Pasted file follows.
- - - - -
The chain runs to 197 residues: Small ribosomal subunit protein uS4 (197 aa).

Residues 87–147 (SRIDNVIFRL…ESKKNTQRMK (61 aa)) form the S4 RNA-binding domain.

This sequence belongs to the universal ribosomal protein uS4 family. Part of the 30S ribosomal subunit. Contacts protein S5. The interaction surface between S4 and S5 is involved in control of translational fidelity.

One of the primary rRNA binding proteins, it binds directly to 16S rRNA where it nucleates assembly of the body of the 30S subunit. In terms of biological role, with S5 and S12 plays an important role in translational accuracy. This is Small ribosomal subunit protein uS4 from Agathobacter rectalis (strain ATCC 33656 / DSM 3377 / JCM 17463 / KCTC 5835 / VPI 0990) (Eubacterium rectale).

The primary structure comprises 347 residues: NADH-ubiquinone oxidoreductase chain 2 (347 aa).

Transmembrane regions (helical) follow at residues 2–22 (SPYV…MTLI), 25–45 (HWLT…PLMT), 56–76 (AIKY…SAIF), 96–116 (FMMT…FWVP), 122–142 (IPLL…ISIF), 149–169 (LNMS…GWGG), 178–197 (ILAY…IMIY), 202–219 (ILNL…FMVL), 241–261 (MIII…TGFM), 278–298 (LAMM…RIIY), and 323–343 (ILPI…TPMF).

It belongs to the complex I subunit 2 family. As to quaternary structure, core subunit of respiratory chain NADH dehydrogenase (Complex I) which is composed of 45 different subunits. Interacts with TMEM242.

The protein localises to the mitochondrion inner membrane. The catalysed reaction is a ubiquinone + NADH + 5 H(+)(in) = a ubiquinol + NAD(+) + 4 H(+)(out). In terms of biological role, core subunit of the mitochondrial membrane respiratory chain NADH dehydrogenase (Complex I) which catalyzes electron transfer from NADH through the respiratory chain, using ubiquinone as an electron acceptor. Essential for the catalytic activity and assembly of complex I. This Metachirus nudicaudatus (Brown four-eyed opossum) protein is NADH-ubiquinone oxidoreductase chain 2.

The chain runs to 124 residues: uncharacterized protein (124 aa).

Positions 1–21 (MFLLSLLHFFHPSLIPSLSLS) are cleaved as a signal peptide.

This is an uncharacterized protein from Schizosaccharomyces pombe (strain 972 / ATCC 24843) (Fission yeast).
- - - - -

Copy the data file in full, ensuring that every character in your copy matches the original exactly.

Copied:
The chain runs to 197 residues: Small ribosomal subunit protein uS4 (197 aa).

Residues 87–147 (SRIDNVIFRL…ESKKNTQRMK (61 aa)) form the S4 RNA-binding domain.

This sequence belongs to the universal ribosomal protein uS4 family. Part of the 30S ribosomal subunit. Contacts protein S5. The interaction surface between S4 and S5 is involved in control of translational fidelity.

One of the primary rRNA binding proteins, it binds directly to 16S rRNA where it nucleates assembly of the body of the 30S subunit. In terms of biological role, with S5 and S12 plays an important role in translational accuracy. This is Small ribosomal subunit protein uS4 from Agathobacter rectalis (strain ATCC 33656 / DSM 3377 / JCM 17463 / KCTC 5835 / VPI 0990) (Eubacterium rectale).

The primary structure comprises 347 residues: NADH-ubiquinone oxidoreductase chain 2 (347 aa).

Transmembrane regions (helical) follow at residues 2–22 (SPYV…MTLI), 25–45 (HWLT…PLMT), 56–76 (AIKY…SAIF), 96–116 (FMMT…FWVP), 122–142 (IPLL…ISIF), 149–169 (LNMS…GWGG), 178–197 (ILAY…IMIY), 202–219 (ILNL…FMVL), 241–261 (MIII…TGFM), 278–298 (LAMM…RIIY), and 323–343 (ILPI…TPMF).

It belongs to the complex I subunit 2 family. As to quaternary structure, core subunit of respiratory chain NADH dehydrogenase (Complex I) which is composed of 45 different subunits. Interacts with TMEM242.

The protein localises to the mitochondrion inner membrane. The catalysed reaction is a ubiquinone + NADH + 5 H(+)(in) = a ubiquinol + NAD(+) + 4 H(+)(out). In terms of biological role, core subunit of the mitochondrial membrane respiratory chain NADH dehydrogenase (Complex I) which catalyzes electron transfer from NADH through the respiratory chain, using ubiquinone as an electron acceptor. Essential for the catalytic activity and assembly of complex I. This Metachirus nudicaudatus (Brown four-eyed opossum) protein is NADH-ubiquinone oxidoreductase chain 2.

The chain runs to 124 residues: uncharacterized protein (124 aa).

Positions 1–21 (MFLLSLLHFFHPSLIPSLSLS) are cleaved as a signal peptide.

This is an uncharacterized protein from Schizosaccharomyces pombe (strain 972 / ATCC 24843) (Fission yeast).